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Last Updated: Thursday, 26 July 2007, 10:56 GMT 11:56 UK
Tories ponder major crisis force
David Cameron
Mr Cameron is urged to increase the size of the Army
A future Tory government should set up a dedicated force to deal with national emergencies such as terror and floods, a party policy group has said.

It also suggested increasing the size of the Army and setting up a national security council to advise on policy.

The group's chairman, Dame Pauline Neville-Jones, said the UK was "ill-provided" for disaster management.

Tory leader David Cameron commissioned the report but is not committed to adopting its recommendations as policy.

The policy group on national security is warning that the UK's armed forces are overstretched and there is not enough military capability to help civil authorities during a crisis.

Its report - An Unquiet World - says defending the UK should be a priority for a future Conservative government.

Other recommendations include:

  • Giving a higher priority to homeland defence, with a dedicated civil emergencies force with a permanent command headquarters

  • Setting up a Partnership for Open Societies, bringing together leading democracies and regional powers to promote stable, liberal democracy in the Middle East

  • A four-yearly review to ensure that armed forces capabilities are large enough

  • Establishing a Department for Energy to improve the security of supply

  • Considering making the UK's Civil Contingencies Secretariat - currently part of the Cabinet Office, devoted to co-ordinating preparations for emergencies - into a fully fledged executive agency responsible for policy nationally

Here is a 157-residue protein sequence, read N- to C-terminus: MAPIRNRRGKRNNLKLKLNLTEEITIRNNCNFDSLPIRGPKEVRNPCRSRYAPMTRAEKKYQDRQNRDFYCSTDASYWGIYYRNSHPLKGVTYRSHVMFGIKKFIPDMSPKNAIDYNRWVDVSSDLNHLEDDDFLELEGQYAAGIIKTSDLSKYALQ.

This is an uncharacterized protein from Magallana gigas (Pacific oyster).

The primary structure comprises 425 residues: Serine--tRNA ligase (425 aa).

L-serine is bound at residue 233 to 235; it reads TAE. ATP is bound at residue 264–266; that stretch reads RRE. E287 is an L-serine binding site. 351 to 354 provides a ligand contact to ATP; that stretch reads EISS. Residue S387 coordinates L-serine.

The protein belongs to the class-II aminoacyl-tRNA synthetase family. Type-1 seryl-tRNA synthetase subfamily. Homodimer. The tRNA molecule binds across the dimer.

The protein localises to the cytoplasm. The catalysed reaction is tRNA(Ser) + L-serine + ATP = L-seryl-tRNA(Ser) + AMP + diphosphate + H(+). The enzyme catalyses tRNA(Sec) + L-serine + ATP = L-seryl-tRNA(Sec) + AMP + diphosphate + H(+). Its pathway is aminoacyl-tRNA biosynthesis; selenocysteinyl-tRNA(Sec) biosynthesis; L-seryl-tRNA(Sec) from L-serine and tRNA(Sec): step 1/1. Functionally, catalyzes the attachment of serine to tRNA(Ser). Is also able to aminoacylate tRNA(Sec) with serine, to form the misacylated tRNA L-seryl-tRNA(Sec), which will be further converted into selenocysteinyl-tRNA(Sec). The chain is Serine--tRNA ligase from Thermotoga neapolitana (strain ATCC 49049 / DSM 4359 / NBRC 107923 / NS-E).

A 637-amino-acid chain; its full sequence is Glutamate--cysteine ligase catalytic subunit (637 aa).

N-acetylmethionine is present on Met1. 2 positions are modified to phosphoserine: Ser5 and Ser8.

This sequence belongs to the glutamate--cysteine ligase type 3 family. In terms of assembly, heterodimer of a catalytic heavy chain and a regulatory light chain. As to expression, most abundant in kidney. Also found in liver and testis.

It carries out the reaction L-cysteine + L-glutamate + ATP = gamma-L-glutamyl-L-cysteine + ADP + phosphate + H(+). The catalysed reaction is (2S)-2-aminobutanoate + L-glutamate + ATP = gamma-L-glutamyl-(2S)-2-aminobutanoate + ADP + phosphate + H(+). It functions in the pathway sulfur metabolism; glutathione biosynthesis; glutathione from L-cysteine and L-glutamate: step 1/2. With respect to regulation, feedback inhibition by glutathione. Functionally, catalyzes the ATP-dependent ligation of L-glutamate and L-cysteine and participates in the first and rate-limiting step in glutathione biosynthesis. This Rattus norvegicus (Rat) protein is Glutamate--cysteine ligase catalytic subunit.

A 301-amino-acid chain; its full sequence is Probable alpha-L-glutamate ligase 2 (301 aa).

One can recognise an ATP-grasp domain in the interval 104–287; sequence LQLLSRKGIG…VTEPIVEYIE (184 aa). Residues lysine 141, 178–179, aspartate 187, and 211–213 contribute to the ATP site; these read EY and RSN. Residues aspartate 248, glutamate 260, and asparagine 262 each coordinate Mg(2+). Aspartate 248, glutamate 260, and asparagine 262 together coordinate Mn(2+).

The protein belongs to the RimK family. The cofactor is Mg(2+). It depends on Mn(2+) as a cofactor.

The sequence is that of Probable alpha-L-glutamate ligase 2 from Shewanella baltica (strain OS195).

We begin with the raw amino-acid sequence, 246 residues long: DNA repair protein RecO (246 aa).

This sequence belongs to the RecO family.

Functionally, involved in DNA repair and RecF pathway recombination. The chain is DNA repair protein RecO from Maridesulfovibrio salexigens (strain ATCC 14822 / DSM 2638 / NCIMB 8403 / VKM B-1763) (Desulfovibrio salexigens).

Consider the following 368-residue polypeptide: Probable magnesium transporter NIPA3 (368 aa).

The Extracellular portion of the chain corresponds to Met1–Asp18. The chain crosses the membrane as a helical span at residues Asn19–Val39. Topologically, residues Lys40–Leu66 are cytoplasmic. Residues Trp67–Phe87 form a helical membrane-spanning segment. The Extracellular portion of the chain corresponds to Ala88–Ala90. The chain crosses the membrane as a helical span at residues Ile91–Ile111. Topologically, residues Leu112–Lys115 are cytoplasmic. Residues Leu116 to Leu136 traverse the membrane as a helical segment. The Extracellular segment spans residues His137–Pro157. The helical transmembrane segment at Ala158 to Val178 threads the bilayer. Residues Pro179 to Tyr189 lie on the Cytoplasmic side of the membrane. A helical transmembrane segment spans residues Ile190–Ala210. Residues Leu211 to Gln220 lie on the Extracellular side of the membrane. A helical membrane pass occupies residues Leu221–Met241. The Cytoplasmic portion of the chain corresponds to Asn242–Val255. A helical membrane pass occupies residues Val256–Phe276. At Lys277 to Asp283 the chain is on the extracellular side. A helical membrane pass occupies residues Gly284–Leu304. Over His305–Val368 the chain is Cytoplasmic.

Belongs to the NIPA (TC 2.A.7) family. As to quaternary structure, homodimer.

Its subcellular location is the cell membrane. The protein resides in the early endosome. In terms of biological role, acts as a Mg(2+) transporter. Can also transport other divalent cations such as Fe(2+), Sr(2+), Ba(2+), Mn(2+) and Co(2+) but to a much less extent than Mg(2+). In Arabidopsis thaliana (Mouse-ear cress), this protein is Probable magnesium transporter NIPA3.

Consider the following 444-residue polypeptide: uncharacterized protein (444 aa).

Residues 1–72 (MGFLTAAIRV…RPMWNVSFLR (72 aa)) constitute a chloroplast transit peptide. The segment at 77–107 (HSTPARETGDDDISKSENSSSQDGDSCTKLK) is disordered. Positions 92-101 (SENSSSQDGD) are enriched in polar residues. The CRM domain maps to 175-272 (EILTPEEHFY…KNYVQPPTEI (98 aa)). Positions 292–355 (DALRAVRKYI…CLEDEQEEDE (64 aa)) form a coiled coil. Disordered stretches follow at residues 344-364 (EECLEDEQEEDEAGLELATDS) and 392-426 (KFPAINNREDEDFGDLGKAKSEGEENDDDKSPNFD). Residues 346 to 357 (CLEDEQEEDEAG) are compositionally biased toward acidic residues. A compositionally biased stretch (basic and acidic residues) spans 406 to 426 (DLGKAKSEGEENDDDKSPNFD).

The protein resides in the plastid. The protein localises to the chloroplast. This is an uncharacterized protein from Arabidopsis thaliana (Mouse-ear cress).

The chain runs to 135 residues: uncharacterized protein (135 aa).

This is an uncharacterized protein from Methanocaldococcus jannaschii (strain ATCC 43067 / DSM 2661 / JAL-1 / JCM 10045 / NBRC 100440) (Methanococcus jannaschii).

• Forming a "trusted circle" of advisers on security threats, including figures from outside the government

Dame Pauline, who is shadow security minister and the former chairman of the Joint Intelligence Committee, said: "There have been some bad mistakes from this government; we need a new beginning.

"Unless things change, Britain's security will continue to be second best. We have seen poor implementation of policy and a lack of coherent, strategic vision.

"We need a strategy combining foreign policy, defence policy, internal security and social cohesion. And we need efficient mechanisms for bringing that about."

The report accuses the government of damaging the UK's international reputation and the effectiveness of the trans-Atlantic alliance by "naively underestimating the challenge of state-building in hostile environments".


It says ministers have undermined security at home by treating people from ethnic minority backgrounds as members of groups rather than individual citizens.

The report also states that the government has overstretched the armed forces, leaving them without sufficient reserves.

While ministers and emergency services performed well after the London bombs on 7 July 2005, there were "notable shortcomings", particularly in the clarity of central command and communications, it adds.

The report also says: "Resilience to disruption and attack of the critical infrastructure of the country is inadequate and resources need to be devoted to developing capability outside London."

Mr Cameron said: "This report is a major contribution to thinking about our nation's future.

"It puts Britain's security first arguing that the safety of Britain should drive foreign policy, defence policy, security policy and social cohesion. And it recommends practical steps to help us bring about that change in direction."

The recommendation to increase the size of the military comes after the leak of a memo from the head of the Army, Gen Sir Richard Dannatt.

He said there were almost no spare troops because of operations in Iraq and Afghanistan.

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